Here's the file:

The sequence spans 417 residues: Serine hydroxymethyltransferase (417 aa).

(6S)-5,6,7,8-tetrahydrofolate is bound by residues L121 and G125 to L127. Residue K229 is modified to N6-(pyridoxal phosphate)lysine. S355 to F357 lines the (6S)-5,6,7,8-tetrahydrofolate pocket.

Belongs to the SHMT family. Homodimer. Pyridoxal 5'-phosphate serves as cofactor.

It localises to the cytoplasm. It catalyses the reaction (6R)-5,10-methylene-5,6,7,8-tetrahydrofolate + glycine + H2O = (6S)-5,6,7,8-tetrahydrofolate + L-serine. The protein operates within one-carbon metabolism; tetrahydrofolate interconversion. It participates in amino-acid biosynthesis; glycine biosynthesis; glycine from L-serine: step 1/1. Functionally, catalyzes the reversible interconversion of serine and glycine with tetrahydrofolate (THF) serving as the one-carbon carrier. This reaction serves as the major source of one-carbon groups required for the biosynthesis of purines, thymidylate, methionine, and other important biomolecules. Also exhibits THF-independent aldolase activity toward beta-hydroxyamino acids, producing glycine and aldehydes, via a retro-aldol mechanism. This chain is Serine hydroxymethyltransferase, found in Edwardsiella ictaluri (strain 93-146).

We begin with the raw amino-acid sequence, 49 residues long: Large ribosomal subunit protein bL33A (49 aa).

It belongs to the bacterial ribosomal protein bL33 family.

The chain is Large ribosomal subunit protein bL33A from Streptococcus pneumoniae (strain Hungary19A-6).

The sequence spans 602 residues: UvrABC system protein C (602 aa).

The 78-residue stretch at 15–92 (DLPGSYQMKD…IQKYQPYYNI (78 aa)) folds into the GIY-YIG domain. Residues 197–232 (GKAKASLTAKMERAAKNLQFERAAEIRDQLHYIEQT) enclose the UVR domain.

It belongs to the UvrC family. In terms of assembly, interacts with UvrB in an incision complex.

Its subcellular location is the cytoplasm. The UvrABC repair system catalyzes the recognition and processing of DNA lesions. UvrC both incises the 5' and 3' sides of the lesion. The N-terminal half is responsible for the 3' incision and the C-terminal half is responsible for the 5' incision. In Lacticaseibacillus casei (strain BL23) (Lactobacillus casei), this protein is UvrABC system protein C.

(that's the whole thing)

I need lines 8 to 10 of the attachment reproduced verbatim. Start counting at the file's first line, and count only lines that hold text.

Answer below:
The sequence spans 602 residues: UvrABC system protein C (602 aa).

The 78-residue stretch at 15–92 (DLPGSYQMKD…IQKYQPYYNI (78 aa)) folds into the GIY-YIG domain. Residues 197–232 (GKAKASLTAKMERAAKNLQFERAAEIRDQLHYIEQT) enclose the UVR domain.

It belongs to the UvrC family. In terms of assembly, interacts with UvrB in an incision complex.